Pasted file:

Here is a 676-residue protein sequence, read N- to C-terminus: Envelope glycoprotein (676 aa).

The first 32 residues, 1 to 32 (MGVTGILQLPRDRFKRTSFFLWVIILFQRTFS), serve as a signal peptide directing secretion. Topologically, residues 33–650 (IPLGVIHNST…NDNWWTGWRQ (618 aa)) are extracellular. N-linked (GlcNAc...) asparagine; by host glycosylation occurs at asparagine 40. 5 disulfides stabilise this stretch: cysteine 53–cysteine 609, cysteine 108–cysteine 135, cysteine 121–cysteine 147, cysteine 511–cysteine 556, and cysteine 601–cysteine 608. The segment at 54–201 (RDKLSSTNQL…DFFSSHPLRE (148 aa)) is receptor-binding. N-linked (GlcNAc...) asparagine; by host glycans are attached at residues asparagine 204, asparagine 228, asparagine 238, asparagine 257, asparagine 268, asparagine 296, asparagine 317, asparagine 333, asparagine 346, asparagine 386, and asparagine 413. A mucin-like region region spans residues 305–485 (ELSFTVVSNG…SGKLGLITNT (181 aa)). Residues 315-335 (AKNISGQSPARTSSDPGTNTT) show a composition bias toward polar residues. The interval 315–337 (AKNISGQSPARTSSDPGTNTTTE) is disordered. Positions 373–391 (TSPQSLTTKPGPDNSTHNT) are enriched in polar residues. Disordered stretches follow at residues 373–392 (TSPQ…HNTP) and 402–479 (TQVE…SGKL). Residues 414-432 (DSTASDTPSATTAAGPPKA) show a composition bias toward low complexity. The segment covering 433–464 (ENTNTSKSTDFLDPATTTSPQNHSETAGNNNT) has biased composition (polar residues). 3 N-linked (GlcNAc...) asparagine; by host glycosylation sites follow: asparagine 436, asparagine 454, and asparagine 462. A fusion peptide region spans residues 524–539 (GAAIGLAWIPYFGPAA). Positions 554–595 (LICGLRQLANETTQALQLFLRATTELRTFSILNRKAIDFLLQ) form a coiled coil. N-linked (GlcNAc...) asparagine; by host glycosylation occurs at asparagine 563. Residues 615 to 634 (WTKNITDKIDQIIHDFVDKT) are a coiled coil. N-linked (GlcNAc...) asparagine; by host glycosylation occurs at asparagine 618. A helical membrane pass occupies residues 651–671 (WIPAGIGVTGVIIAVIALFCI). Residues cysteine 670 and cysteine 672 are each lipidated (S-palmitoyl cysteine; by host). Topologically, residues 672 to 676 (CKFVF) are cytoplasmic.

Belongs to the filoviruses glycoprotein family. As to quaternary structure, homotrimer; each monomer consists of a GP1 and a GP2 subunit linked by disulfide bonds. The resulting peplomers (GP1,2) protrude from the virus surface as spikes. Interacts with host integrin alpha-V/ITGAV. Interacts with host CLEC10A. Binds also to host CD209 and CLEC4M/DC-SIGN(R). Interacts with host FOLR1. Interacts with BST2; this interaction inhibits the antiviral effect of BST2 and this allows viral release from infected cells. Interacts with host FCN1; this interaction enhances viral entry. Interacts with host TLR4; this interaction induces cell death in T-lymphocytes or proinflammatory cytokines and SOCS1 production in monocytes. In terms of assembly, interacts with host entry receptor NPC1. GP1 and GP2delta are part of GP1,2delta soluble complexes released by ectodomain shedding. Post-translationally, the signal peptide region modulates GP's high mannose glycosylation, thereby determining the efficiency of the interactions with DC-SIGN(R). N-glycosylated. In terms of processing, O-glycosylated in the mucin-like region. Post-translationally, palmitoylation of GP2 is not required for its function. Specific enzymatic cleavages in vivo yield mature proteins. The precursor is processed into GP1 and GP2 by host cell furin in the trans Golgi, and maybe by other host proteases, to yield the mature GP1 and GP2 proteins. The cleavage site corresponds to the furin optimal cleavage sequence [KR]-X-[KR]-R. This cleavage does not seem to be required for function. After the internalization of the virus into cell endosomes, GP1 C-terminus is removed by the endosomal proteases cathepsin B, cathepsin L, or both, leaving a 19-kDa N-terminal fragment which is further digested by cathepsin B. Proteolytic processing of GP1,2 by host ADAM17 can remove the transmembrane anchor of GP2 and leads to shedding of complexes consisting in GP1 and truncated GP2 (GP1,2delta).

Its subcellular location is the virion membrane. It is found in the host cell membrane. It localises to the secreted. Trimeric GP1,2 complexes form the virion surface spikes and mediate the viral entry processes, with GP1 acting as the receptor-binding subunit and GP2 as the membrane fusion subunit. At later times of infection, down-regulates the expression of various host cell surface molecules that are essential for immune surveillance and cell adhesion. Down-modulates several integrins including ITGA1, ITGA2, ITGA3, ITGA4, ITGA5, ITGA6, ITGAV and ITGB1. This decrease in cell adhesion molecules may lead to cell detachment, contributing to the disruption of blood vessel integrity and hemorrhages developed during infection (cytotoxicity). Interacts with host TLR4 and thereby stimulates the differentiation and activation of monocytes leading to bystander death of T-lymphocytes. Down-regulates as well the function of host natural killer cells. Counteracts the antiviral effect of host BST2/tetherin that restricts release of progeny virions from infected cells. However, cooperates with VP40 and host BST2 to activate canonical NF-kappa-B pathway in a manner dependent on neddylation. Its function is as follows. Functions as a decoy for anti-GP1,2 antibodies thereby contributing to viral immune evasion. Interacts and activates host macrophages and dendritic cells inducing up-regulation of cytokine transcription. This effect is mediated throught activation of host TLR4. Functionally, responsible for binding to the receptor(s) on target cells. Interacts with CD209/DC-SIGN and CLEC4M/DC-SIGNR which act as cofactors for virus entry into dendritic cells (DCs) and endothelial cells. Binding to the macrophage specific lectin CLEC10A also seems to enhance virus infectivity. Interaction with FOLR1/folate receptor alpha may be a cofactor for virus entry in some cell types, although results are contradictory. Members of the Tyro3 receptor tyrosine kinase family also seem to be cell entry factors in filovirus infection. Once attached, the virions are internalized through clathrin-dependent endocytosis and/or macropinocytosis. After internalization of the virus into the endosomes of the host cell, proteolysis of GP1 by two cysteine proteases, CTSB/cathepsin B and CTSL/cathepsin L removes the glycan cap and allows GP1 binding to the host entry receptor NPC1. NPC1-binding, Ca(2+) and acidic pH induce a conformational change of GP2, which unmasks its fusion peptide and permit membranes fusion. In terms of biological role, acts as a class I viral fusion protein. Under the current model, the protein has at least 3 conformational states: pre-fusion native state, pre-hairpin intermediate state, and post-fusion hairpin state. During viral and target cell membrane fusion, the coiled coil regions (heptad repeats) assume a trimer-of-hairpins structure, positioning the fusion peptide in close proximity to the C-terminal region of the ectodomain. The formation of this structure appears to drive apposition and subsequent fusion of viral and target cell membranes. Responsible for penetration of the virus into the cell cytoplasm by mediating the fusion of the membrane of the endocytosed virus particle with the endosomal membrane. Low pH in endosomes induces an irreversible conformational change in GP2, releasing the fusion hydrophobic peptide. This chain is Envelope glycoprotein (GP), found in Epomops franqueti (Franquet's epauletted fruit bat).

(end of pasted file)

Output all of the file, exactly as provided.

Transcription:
Here is a 676-residue protein sequence, read N- to C-terminus: Envelope glycoprotein (676 aa).

The first 32 residues, 1 to 32 (MGVTGILQLPRDRFKRTSFFLWVIILFQRTFS), serve as a signal peptide directing secretion. Topologically, residues 33–650 (IPLGVIHNST…NDNWWTGWRQ (618 aa)) are extracellular. N-linked (GlcNAc...) asparagine; by host glycosylation occurs at asparagine 40. 5 disulfides stabilise this stretch: cysteine 53–cysteine 609, cysteine 108–cysteine 135, cysteine 121–cysteine 147, cysteine 511–cysteine 556, and cysteine 601–cysteine 608. The segment at 54–201 (RDKLSSTNQL…DFFSSHPLRE (148 aa)) is receptor-binding. N-linked (GlcNAc...) asparagine; by host glycans are attached at residues asparagine 204, asparagine 228, asparagine 238, asparagine 257, asparagine 268, asparagine 296, asparagine 317, asparagine 333, asparagine 346, asparagine 386, and asparagine 413. A mucin-like region region spans residues 305–485 (ELSFTVVSNG…SGKLGLITNT (181 aa)). Residues 315-335 (AKNISGQSPARTSSDPGTNTT) show a composition bias toward polar residues. The interval 315–337 (AKNISGQSPARTSSDPGTNTTTE) is disordered. Positions 373–391 (TSPQSLTTKPGPDNSTHNT) are enriched in polar residues. Disordered stretches follow at residues 373–392 (TSPQ…HNTP) and 402–479 (TQVE…SGKL). Residues 414-432 (DSTASDTPSATTAAGPPKA) show a composition bias toward low complexity. The segment covering 433–464 (ENTNTSKSTDFLDPATTTSPQNHSETAGNNNT) has biased composition (polar residues). 3 N-linked (GlcNAc...) asparagine; by host glycosylation sites follow: asparagine 436, asparagine 454, and asparagine 462. A fusion peptide region spans residues 524–539 (GAAIGLAWIPYFGPAA). Positions 554–595 (LICGLRQLANETTQALQLFLRATTELRTFSILNRKAIDFLLQ) form a coiled coil. N-linked (GlcNAc...) asparagine; by host glycosylation occurs at asparagine 563. Residues 615 to 634 (WTKNITDKIDQIIHDFVDKT) are a coiled coil. N-linked (GlcNAc...) asparagine; by host glycosylation occurs at asparagine 618. A helical membrane pass occupies residues 651–671 (WIPAGIGVTGVIIAVIALFCI). Residues cysteine 670 and cysteine 672 are each lipidated (S-palmitoyl cysteine; by host). Topologically, residues 672 to 676 (CKFVF) are cytoplasmic.

Belongs to the filoviruses glycoprotein family. As to quaternary structure, homotrimer; each monomer consists of a GP1 and a GP2 subunit linked by disulfide bonds. The resulting peplomers (GP1,2) protrude from the virus surface as spikes. Interacts with host integrin alpha-V/ITGAV. Interacts with host CLEC10A. Binds also to host CD209 and CLEC4M/DC-SIGN(R). Interacts with host FOLR1. Interacts with BST2; this interaction inhibits the antiviral effect of BST2 and this allows viral release from infected cells. Interacts with host FCN1; this interaction enhances viral entry. Interacts with host TLR4; this interaction induces cell death in T-lymphocytes or proinflammatory cytokines and SOCS1 production in monocytes. In terms of assembly, interacts with host entry receptor NPC1. GP1 and GP2delta are part of GP1,2delta soluble complexes released by ectodomain shedding. Post-translationally, the signal peptide region modulates GP's high mannose glycosylation, thereby determining the efficiency of the interactions with DC-SIGN(R). N-glycosylated. In terms of processing, O-glycosylated in the mucin-like region. Post-translationally, palmitoylation of GP2 is not required for its function. Specific enzymatic cleavages in vivo yield mature proteins. The precursor is processed into GP1 and GP2 by host cell furin in the trans Golgi, and maybe by other host proteases, to yield the mature GP1 and GP2 proteins. The cleavage site corresponds to the furin optimal cleavage sequence [KR]-X-[KR]-R. This cleavage does not seem to be required for function. After the internalization of the virus into cell endosomes, GP1 C-terminus is removed by the endosomal proteases cathepsin B, cathepsin L, or both, leaving a 19-kDa N-terminal fragment which is further digested by cathepsin B. Proteolytic processing of GP1,2 by host ADAM17 can remove the transmembrane anchor of GP2 and leads to shedding of complexes consisting in GP1 and truncated GP2 (GP1,2delta).

Its subcellular location is the virion membrane. It is found in the host cell membrane. It localises to the secreted. Trimeric GP1,2 complexes form the virion surface spikes and mediate the viral entry processes, with GP1 acting as the receptor-binding subunit and GP2 as the membrane fusion subunit. At later times of infection, down-regulates the expression of various host cell surface molecules that are essential for immune surveillance and cell adhesion. Down-modulates several integrins including ITGA1, ITGA2, ITGA3, ITGA4, ITGA5, ITGA6, ITGAV and ITGB1. This decrease in cell adhesion molecules may lead to cell detachment, contributing to the disruption of blood vessel integrity and hemorrhages developed during infection (cytotoxicity). Interacts with host TLR4 and thereby stimulates the differentiation and activation of monocytes leading to bystander death of T-lymphocytes. Down-regulates as well the function of host natural killer cells. Counteracts the antiviral effect of host BST2/tetherin that restricts release of progeny virions from infected cells. However, cooperates with VP40 and host BST2 to activate canonical NF-kappa-B pathway in a manner dependent on neddylation. Its function is as follows. Functions as a decoy for anti-GP1,2 antibodies thereby contributing to viral immune evasion. Interacts and activates host macrophages and dendritic cells inducing up-regulation of cytokine transcription. This effect is mediated throught activation of host TLR4. Functionally, responsible for binding to the receptor(s) on target cells. Interacts with CD209/DC-SIGN and CLEC4M/DC-SIGNR which act as cofactors for virus entry into dendritic cells (DCs) and endothelial cells. Binding to the macrophage specific lectin CLEC10A also seems to enhance virus infectivity. Interaction with FOLR1/folate receptor alpha may be a cofactor for virus entry in some cell types, although results are contradictory. Members of the Tyro3 receptor tyrosine kinase family also seem to be cell entry factors in filovirus infection. Once attached, the virions are internalized through clathrin-dependent endocytosis and/or macropinocytosis. After internalization of the virus into the endosomes of the host cell, proteolysis of GP1 by two cysteine proteases, CTSB/cathepsin B and CTSL/cathepsin L removes the glycan cap and allows GP1 binding to the host entry receptor NPC1. NPC1-binding, Ca(2+) and acidic pH induce a conformational change of GP2, which unmasks its fusion peptide and permit membranes fusion. In terms of biological role, acts as a class I viral fusion protein. Under the current model, the protein has at least 3 conformational states: pre-fusion native state, pre-hairpin intermediate state, and post-fusion hairpin state. During viral and target cell membrane fusion, the coiled coil regions (heptad repeats) assume a trimer-of-hairpins structure, positioning the fusion peptide in close proximity to the C-terminal region of the ectodomain. The formation of this structure appears to drive apposition and subsequent fusion of viral and target cell membranes. Responsible for penetration of the virus into the cell cytoplasm by mediating the fusion of the membrane of the endocytosed virus particle with the endosomal membrane. Low pH in endosomes induces an irreversible conformational change in GP2, releasing the fusion hydrophobic peptide. This chain is Envelope glycoprotein (GP), found in Epomops franqueti (Franquet's epauletted fruit bat).